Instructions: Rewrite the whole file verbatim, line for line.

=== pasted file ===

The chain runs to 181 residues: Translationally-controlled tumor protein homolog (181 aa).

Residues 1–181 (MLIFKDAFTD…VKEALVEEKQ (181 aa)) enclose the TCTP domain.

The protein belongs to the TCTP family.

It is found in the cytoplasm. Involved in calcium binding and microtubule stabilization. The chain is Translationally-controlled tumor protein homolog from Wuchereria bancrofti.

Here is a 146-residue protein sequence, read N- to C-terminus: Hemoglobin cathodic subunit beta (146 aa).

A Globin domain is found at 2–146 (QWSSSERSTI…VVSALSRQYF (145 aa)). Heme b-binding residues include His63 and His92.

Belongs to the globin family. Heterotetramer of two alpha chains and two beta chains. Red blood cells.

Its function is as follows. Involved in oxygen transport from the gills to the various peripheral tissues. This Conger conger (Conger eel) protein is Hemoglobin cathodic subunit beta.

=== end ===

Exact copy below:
The chain runs to 181 residues: Translationally-controlled tumor protein homolog (181 aa).

Residues 1–181 (MLIFKDAFTD…VKEALVEEKQ (181 aa)) enclose the TCTP domain.

The protein belongs to the TCTP family.

It is found in the cytoplasm. Involved in calcium binding and microtubule stabilization. The chain is Translationally-controlled tumor protein homolog from Wuchereria bancrofti.

Here is a 146-residue protein sequence, read N- to C-terminus: Hemoglobin cathodic subunit beta (146 aa).

A Globin domain is found at 2–146 (QWSSSERSTI…VVSALSRQYF (145 aa)). Heme b-binding residues include His63 and His92.

Belongs to the globin family. Heterotetramer of two alpha chains and two beta chains. Red blood cells.

Its function is as follows. Involved in oxygen transport from the gills to the various peripheral tissues. This Conger conger (Conger eel) protein is Hemoglobin cathodic subunit beta.